Re: Remote Storage Mirroring vs Dataguard - Important

From: Connor McDonald <>
Date: Sat, 9 May 2015 17:29:36 +0800
Message-ID: <>

In terms of mitigating the license cost, there's no drama having a node that is not designed to *run* your workload, just to *capture/apply* it.

For example, you could have a 10cpu main node but only a single cpu DG node (whose job it is to apply archives). Of course, you dont get true DR failover (ie, there would need to be manual configuration of a new node etc in the event of true site failover), but a lot of sites I've seen have so many manual processes attached to all the other non-db components in the event of site failover, that the obsession with a seamless *db* failover is somewhat comical.


On Thu, May 7, 2015 at 12:23 AM, John Thomas <> wrote:

> In a large system with lots of components you can't even guarantee that
> local storage will accurately contain the blocks that Oracle wrote.
> Electrical glitches, cosmic rays - don't laugh, you can look up the IBM
> paper detailing the probability of you like - failing controllers and all
> sorts of other unexpected events.
> The work on T10 Data Integrity Format/ Data Integrity eXtensions
> demonstrates this, for a local system but is not yet widely supported.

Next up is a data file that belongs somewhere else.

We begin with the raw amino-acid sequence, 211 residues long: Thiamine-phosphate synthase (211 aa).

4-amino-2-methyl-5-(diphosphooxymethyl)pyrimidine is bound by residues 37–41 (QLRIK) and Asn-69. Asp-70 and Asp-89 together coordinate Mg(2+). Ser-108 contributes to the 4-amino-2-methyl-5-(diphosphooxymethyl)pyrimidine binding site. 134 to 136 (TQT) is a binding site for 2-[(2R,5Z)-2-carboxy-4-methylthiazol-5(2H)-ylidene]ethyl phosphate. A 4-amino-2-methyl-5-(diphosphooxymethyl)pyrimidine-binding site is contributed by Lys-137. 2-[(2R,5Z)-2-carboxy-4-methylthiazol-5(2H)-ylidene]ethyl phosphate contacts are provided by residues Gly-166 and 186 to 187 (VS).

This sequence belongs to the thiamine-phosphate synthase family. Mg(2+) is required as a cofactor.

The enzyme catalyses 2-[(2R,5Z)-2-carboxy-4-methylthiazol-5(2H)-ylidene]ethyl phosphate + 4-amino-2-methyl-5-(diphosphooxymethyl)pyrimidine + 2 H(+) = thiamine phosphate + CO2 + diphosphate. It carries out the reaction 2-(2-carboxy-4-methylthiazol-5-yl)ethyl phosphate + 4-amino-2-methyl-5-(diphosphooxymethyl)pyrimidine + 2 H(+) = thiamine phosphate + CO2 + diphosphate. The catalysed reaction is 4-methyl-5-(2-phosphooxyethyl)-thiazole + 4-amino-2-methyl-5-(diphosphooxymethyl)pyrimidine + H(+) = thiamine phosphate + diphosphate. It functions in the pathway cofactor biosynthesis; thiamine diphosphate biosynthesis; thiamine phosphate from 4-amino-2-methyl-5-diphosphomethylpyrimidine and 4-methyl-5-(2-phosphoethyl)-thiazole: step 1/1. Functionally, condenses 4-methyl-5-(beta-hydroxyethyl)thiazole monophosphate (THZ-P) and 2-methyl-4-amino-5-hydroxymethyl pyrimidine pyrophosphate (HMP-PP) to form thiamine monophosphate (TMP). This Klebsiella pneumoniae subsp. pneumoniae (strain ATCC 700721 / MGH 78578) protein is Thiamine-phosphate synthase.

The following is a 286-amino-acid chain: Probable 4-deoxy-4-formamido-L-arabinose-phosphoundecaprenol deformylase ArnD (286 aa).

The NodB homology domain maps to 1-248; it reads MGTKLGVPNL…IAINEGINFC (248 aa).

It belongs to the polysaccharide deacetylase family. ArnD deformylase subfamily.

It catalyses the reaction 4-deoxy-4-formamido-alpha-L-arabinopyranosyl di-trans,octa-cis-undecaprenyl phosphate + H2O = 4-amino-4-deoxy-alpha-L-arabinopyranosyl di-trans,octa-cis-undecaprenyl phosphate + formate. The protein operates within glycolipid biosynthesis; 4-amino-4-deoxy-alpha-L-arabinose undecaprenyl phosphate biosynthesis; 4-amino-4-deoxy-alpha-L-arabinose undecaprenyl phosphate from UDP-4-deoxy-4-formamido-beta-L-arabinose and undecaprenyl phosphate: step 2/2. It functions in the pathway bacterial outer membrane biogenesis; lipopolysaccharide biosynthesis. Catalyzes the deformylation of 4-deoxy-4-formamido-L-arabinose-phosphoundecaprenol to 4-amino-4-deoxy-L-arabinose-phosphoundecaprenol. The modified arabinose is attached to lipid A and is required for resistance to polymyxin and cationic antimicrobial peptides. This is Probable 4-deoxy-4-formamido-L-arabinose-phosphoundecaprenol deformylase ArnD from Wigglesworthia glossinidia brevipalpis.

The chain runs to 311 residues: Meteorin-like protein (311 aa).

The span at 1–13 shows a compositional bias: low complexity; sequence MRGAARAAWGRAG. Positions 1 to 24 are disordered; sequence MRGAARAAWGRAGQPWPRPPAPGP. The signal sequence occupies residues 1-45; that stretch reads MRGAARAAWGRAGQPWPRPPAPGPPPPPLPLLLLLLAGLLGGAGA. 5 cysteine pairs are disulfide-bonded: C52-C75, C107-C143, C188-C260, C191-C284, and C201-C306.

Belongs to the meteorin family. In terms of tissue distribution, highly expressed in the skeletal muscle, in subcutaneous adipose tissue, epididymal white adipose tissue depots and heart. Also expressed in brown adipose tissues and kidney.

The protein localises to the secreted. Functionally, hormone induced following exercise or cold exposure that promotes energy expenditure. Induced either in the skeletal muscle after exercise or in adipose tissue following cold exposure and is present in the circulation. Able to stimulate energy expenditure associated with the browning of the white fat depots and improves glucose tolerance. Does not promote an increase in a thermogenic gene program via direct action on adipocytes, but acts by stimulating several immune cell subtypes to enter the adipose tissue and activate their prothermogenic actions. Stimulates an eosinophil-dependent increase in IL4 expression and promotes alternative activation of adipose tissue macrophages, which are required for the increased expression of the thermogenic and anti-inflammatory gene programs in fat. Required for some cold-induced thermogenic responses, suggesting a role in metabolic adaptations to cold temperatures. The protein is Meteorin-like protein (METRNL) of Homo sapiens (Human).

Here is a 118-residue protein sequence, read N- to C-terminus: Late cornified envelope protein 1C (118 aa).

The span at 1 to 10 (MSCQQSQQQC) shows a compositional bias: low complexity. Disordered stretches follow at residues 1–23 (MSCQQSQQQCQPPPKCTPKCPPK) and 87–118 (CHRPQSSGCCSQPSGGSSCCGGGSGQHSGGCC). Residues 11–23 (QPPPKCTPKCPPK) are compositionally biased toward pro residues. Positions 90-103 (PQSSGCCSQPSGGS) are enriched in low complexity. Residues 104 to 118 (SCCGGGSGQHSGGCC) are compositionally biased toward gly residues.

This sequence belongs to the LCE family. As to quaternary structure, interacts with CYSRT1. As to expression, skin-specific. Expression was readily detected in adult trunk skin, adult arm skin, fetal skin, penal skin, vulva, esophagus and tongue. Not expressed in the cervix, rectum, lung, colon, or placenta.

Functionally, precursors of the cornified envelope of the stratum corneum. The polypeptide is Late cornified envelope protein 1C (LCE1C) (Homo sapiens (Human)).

> Maybe when it becomes available for synchronous remote SAN replication you
> can start to be comfortable that your DR site will actually recovery your
> database. Until then your DR is only as good as your last trial recovery.
> Else use Data Guard, which will let you know when you have a corrupt block.
> Regards
> JT
> On Wed, 6 May 2015 16:24 MARK BRINSMEAD <> wrote:
>> Yes. Generally, this can be a *big* plus. The licenses needed to
>> operate a standby database can cost hundreds of thousands of dollars. This
>> is probably the only reason I would consider storage-level replication for
>> DR. (It can be used for all sorts of other clever purposes elsewhere,
>> though.)
>> Of course, the need to restore/install Oracle software, and maybe
>> configure some devices (e.g., if using ASM) could make your failover a
>> little-less-than-instantaneous.
>> Personally, I have higher confidence in a dataguard standby -- if for no
>> other reason that I know it is ready for failover at a moment's notice, and
>> I can validate the integrity of the database as often as if I choose to.
>> But sometimes there are compelling reasons to sacrifice a little confidence.
>> On Wed, May 6, 2015 at 10:50 AM, Mladen Gogala <
>>> wrote:
>>> On the other hand, you can do storage replication, without consuming
>>> an Oracle license. Essentially, you can just replicate your storage and, if
>>> switchover is needed, restore the Oracle software from backup, bring up the
>>> instance and go on. Saving on Oracle licenses is a BIG plus.
>>> On 05/05/2015 02:22 AM, Svetoslav Gyurov wrote:
>>> Hi Sanjay,
>>> I used storage replication many times to copy prod to dev or take a
>>> snapshot before some major activity but never used it in a way as a DR.
>>> To answer your questions:
>>> - I would prefer DG because it's much more flexiable. You've got an